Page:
Are we doing it wrong and if so how do we fix it?
I have more than 1,200 friends on my Facebook Page. Some are family. Some are lifelong friends. The majority, however, are authors, readers or in some way connected to the literary world.
Last evening I was chatting with someone about how I could expand my target market and get information into the community about my upcoming literary conference, The Black Authors and Readers Rock Weekend. I began to name some of the authors who would participate and it became apparent they were not names she was familiar with. Suddenly a light came on in my head “If that were true, sharing names with her was not going to entice her to purchase a ticket” and that might be part of the problem that was keeping me from making inroads into the general public.
Perhaps I should have stopped at that point and asked if she were a reader and if so, who were her favorite authors, but I couldn’t. My mind had become stuck. Stuck on how do I - and many others who also support Black authors by hosting literary events - get the word out to the Black non-reader or reader of “anything other than a book written by a black author” - that books written by authors of color are worthy to be read and the events we host to introduce and support these authors, are worthy of their support.
I was also reminded of the author who shared that she felt most of the people who come to literary events were the family and friends of the authors not new readers who were interested in meeting authors or buying their books. I told her that many fans do follow and support their favorite authors, but I also admitted there was merit in her observation.
Several years ago PEW Research published the results of a study which concluded African American women were the largest group of readers in the U.S. And while I share that information with pride, I am also disturbed by the fact that many of those women couldn’t identify five black authors, if asked. I know most of you are not shocked by that statement because, like me, your mind is probably twirling around the names and faces of people like this whom you’ve personally encountered.
Yet, I still wrestle with the question “How do we target and engage readers outside of our usual circle?”.
- Perhaps we must share more than the name of the authors - i..e. short, yet powerful bios that will entice people to “want” to meet them.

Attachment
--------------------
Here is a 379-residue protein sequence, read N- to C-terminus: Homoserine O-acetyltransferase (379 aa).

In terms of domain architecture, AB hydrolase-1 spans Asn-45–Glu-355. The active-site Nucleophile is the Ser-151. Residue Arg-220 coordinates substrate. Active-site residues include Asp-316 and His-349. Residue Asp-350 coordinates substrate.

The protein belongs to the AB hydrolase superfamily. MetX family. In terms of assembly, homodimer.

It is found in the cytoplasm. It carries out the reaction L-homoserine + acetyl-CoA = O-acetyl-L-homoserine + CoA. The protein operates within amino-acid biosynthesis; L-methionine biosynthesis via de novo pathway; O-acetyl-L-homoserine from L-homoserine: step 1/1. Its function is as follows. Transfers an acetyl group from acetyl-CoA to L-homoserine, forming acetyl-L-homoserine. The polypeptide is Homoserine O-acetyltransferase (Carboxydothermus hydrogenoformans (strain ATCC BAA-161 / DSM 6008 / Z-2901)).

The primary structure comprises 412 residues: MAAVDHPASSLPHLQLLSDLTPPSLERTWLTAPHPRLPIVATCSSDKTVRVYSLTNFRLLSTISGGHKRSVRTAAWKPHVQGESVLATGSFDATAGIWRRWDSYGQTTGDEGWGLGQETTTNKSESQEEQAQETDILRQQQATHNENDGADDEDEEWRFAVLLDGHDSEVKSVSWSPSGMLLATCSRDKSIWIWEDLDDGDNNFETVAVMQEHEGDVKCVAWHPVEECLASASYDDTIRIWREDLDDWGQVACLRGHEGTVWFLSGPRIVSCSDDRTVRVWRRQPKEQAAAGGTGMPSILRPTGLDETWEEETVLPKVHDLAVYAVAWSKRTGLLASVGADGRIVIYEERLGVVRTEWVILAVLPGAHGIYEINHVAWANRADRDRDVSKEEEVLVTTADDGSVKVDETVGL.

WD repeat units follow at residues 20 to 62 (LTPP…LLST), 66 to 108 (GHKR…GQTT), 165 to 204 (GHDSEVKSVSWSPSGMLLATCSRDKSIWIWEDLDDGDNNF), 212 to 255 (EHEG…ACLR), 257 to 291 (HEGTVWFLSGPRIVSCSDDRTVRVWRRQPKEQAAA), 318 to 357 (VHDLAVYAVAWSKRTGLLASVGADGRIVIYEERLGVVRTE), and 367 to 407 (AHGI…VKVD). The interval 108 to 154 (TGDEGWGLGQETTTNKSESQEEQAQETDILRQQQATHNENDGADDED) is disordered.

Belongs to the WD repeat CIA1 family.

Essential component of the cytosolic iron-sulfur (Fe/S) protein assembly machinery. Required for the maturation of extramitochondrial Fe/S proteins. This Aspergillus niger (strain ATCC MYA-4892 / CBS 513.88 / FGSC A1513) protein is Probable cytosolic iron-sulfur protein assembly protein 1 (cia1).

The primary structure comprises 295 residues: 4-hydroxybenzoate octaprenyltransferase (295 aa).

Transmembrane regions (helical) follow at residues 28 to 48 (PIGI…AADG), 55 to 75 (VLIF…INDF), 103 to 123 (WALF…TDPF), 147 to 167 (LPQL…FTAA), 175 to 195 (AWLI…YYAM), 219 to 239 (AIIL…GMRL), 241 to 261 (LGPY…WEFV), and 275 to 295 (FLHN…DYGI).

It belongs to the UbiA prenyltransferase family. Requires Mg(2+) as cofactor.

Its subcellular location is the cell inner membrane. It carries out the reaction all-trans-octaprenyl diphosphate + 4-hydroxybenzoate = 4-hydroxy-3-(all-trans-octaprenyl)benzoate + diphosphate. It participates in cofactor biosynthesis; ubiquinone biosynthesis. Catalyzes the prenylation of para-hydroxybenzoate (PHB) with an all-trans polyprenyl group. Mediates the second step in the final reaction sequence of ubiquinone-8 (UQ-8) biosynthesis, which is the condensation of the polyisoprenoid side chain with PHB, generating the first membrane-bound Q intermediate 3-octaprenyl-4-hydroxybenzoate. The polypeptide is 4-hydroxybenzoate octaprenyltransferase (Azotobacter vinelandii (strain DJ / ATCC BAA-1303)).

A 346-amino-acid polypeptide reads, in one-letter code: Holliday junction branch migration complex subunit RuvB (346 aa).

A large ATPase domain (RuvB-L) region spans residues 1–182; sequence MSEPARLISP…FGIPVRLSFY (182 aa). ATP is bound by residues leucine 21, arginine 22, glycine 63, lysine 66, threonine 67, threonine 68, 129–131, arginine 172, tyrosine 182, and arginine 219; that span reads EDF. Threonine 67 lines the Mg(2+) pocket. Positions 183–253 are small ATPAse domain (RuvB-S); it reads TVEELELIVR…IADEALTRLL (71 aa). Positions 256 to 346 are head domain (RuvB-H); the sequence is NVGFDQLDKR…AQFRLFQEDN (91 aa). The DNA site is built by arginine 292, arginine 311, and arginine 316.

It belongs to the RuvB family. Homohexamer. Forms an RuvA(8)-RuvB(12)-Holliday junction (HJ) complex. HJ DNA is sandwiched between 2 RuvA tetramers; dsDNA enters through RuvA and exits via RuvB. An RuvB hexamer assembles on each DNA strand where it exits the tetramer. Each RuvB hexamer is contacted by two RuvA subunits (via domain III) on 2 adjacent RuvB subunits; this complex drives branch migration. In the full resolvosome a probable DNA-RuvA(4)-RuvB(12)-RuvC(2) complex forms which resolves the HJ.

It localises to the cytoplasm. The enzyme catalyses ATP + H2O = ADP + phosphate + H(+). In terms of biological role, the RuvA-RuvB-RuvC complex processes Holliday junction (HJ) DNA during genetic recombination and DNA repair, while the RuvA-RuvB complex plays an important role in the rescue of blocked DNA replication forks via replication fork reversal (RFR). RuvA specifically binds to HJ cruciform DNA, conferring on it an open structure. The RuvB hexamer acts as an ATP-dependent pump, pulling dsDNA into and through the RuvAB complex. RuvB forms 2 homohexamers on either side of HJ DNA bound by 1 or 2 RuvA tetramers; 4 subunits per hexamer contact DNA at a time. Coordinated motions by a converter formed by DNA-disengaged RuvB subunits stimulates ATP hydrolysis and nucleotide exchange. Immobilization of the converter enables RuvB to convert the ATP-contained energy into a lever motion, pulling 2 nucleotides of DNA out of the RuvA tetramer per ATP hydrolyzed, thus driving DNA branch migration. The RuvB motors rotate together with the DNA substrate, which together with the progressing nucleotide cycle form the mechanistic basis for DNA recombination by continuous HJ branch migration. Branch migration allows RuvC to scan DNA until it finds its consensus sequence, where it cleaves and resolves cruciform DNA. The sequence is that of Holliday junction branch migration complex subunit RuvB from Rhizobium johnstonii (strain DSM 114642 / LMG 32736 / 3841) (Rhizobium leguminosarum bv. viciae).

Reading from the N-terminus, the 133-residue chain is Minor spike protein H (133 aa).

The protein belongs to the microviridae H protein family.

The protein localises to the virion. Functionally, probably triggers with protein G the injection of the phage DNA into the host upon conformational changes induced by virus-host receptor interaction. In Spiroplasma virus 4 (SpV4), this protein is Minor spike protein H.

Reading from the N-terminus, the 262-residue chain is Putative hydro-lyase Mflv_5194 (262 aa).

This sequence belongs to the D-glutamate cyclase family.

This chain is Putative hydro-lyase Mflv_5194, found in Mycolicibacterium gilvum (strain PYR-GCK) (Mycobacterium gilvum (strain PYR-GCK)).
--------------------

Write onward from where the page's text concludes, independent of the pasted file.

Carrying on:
- Perhaps in addition to placing flyers at libraries and other places we “expect” readers to frequent, we should also place flyers on bulletin boards in supermarkets, coffee shops, at church and even daycare centers.
- Perhaps we should partner with other event planners who have a more general audience and ask them to share our information at their events.
- Perhaps when we buy an extra book to share with someone, that someone be should be part of this target audience instead of the person who is already an avid reader of black literature.
- Perhaps we should encourage the "buddy system" and offer a special raffle to every avid reader who brings a non-reading friend to the event.
The 2016 Black Authors & Readers Rock Weekend
Twenty-five awesome authors including:
- Two - Pamela Samuels Young and Dwayne Alexander Smith - who have been awarded an NAACP Image Award for literature.
- Nina Foxx an author playwright and filmmaker. She has penned two stage plays and co-directed "Marrying Up" based on her book of the same name.
- Lisa Renee Johnson - book club founder, author and President of the book club escorted off the California Wine Train for "laughing too loud" or "laughing while black".
- Sadeqa Johnson - author and former public relations manager who spent several years working with well-known authors JK Rowling, Bebe Moore Campbell, AmyTan and TD Jake.
- Dee Lawrence - an attorney who enjoys writing romantic-suspense novels.
- Cerece Rennie Murphy - a local author best known for her science fiction trilogy but also the author of a children's book series and soon to be released historical romance.